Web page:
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On Sunday my husband and I took in the painful stories of several formerly incarcerated women who work on getting their lives back on track with Mary Driscoll at OWLL. The occasion was the performance of a collaborative theater piece called Hidden Faces of Courage.

All the women had the cards stacked against them from childhood on and had little hope of a better future after serving time. A recurring theme was the near impossibility of finding work with a criminal record.

So it was with particular interest that I read an article in UU World today about a café in North Carolina that is giving such women a second chance at life, starting with helping them earn an income.

Michelle Bates Deakin writes, “There’s a classic Catch-22 for women who have served jail time. It’s nearly impossible to get a job with a criminal record, and without a job and an income, it’s hard to keep from reoffending.

“The Rev. Melissa Mummert, a community minister in Charlotte, N.C., has dedicated the past decade to helping solve this conundrum, providing career and life coaching to female prisoners …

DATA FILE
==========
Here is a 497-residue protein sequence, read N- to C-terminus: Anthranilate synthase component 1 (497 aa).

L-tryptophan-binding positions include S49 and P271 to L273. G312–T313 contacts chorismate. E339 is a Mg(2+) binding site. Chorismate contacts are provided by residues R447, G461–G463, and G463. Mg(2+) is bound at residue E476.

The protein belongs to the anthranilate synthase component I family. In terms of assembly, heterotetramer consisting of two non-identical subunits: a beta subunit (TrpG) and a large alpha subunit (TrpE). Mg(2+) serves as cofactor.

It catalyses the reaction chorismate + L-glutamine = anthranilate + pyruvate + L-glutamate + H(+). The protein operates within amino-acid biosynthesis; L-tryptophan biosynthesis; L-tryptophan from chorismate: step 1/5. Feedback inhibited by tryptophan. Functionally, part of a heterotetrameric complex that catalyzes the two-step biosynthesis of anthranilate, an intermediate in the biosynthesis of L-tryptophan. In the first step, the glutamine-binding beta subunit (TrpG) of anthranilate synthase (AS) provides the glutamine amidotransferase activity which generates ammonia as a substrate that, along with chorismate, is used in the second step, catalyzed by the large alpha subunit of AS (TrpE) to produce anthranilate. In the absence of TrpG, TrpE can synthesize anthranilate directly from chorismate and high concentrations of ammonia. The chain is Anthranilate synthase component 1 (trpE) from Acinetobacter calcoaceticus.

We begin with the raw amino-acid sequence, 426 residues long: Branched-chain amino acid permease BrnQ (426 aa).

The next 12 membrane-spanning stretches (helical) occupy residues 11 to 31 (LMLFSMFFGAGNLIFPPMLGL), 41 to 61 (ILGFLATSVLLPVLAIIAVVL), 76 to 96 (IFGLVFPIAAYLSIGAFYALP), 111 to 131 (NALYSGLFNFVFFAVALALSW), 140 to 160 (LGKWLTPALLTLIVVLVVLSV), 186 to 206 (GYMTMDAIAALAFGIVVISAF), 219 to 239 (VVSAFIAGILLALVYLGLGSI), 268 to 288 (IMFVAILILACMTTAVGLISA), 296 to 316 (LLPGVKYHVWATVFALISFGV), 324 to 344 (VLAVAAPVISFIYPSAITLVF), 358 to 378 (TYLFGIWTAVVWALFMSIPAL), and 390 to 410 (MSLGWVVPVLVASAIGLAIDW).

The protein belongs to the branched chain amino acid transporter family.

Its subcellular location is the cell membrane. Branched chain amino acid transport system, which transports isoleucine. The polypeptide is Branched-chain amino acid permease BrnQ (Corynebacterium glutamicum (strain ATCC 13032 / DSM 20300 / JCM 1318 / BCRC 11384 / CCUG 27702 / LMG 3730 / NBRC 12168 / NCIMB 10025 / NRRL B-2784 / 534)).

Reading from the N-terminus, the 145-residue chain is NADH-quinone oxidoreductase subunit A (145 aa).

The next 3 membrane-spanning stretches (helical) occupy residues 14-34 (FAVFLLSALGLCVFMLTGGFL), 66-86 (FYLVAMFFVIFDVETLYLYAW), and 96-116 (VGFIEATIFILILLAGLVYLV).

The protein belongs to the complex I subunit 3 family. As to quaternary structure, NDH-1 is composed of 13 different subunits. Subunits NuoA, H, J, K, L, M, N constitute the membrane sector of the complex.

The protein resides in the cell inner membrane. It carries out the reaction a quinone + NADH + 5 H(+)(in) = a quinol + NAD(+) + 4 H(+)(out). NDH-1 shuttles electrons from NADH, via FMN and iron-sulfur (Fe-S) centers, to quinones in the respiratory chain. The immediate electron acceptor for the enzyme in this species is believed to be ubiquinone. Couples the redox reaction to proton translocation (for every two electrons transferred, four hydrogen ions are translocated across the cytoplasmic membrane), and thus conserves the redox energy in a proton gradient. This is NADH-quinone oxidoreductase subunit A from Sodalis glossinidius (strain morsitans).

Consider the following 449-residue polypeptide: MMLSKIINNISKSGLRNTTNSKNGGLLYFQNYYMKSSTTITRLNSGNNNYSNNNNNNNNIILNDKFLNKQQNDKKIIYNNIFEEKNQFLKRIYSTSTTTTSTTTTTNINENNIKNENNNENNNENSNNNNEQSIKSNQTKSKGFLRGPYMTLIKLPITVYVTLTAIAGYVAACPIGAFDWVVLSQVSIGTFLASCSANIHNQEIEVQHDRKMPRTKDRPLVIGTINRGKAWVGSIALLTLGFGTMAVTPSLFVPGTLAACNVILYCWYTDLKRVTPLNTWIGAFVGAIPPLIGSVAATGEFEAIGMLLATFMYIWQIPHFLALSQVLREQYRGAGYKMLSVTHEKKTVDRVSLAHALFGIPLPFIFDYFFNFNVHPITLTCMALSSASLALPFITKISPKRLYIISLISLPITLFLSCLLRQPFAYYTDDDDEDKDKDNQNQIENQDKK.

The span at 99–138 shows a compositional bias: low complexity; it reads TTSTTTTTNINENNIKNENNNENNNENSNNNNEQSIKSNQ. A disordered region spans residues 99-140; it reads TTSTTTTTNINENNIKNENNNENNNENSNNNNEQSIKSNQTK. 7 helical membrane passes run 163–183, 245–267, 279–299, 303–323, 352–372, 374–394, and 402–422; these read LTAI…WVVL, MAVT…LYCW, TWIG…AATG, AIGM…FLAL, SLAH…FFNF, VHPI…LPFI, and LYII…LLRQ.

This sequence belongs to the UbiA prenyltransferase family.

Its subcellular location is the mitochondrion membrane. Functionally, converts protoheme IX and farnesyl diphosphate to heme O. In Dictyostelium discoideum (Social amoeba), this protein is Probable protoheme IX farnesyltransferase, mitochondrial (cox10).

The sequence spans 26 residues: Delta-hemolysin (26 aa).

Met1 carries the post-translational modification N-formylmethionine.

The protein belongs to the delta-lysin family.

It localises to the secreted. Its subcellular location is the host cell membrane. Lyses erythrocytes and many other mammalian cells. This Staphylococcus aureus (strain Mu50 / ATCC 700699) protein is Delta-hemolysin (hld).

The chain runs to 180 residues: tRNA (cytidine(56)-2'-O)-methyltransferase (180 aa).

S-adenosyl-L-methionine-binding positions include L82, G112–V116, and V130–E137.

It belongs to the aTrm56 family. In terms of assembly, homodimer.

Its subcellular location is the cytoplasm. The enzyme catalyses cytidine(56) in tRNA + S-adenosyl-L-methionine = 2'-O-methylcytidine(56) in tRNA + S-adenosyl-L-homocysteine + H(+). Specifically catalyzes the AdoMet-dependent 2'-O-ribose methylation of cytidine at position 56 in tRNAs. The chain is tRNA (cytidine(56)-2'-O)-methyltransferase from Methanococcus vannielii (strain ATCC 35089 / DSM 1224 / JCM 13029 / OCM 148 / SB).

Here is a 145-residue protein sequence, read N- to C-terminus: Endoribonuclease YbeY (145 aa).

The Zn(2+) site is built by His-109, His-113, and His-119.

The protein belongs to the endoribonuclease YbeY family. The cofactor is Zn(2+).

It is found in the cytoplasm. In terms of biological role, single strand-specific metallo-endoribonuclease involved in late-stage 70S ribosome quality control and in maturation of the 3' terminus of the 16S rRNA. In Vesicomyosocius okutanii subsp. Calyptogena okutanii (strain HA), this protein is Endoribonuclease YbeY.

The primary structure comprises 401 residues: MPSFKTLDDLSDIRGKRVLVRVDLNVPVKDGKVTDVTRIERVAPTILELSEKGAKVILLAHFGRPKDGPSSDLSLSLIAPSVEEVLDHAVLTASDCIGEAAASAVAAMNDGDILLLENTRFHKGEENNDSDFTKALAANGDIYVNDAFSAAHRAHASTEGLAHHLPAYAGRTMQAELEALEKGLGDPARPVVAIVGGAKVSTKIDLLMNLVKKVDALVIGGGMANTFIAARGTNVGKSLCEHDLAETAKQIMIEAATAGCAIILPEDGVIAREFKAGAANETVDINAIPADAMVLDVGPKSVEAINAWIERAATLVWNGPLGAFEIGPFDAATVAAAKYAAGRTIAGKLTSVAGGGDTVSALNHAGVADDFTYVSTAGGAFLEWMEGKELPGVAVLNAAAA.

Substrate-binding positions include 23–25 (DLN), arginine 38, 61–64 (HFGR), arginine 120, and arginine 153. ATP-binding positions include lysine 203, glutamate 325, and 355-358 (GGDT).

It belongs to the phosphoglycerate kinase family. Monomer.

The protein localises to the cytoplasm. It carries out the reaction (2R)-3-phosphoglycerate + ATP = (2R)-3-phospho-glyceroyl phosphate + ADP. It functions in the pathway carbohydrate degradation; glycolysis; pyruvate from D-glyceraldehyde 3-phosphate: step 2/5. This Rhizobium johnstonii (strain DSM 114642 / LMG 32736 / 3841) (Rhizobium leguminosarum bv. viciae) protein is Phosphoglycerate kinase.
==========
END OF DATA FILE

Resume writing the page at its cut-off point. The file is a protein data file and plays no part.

“In August, she helped open a new takeout restaurant in downtown Charlotte run by women released from jail. Second Helping gives formerly incarcerated women valuable job skills, income, and new starts at life.

“ ‘I kept hearing the same theme from so many women: “When I hit the jail door, I can’t get a job, because there is so much employment discrimination against people with criminal records,” ‘ said Mummert. Second Helping helps women leaving jail or prison land that all-important first job.”

Monique Maddox is one of the beneficiaries of the effort. “Maddox has worked at Second Helping since November 2011, when it opened its first coffee cart. She credits Second Helping with giving her opportunity. ‘Each and every one of us value our freedom today,’ she said. ‘I would never give it up.’ ”

More.

Photo: UU World
Rev. Mummert helped open the Second Helping café in Charlotte. It employs and trains formerly incarcerated women.

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